Daniel Lentz's River of 1,000 Streams is a complex, slowly growing, densely textural piece for solo piano and up to 11 layers of “cascading echoes” (which are created in a live performance via a computer running a MAX patch). Each of the piece’s hundreds of “echoes” is a short moment (generally one to a few bars in length) of the piano solo that may reappear anywhere from a half-second to 25 minutes after the pianist first plays it. Floating sparsely amid the piece’s rich primary texture of tremolos, and appearing quietly, spectrally, are short moments of a more melodic, or less textural, nature.
This work, “conceived one early morning on the banks of the Yellowstone River” (Lentz), is more purely textural than most of Lentz’s recent work. Yet, like so much of his work over the past 40-plus years, its structure is that of a complex, almost kaleidoscopically woven tapestry of new and recurring fragments of music.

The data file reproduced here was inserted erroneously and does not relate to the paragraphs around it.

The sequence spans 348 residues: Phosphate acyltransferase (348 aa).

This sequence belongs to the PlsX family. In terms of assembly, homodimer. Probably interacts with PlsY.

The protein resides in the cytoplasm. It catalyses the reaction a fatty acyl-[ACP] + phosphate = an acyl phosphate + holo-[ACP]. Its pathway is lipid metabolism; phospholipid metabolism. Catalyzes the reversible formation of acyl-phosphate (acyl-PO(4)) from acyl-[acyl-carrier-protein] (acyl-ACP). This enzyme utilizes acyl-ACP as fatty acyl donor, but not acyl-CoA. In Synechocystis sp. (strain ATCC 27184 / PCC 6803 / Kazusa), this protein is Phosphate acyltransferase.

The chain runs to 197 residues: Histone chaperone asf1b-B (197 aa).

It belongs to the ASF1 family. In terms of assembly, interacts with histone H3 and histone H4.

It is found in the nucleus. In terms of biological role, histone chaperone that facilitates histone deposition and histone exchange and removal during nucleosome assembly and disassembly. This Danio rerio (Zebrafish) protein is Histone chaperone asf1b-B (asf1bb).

“Bach did it in his C major prelude to the WTC Bk 1. Beethoven did it in his Moonlight Sonata Mvt 1. Now Daniel Lentz is taking a modern-day stab. He sets up a series of tremolo piano chords (I’m hearing bits from the ‘Dresden Amen’). These repeat in odd ways. River of 1,000 Streams is written for piano with ‘cascading echoes.’ By ‘cascading echoes’ Lentz means that a laptop runs a patch of the piano’s tremolos in real time. It gives the 30-minute piece a nice shimmer…. Vicki Ray is now the official tremolo queen for Cold Blue. She’s premiered Adams, Subotnick, Chasalow, Hartke and others. She’s big with Bang on a Can. She’s recorded Feldman’s Crippled Symmetries (beautifully I might add) and Reich’s You Are (Variations).” —Andrew Violette, New Music Connoisseur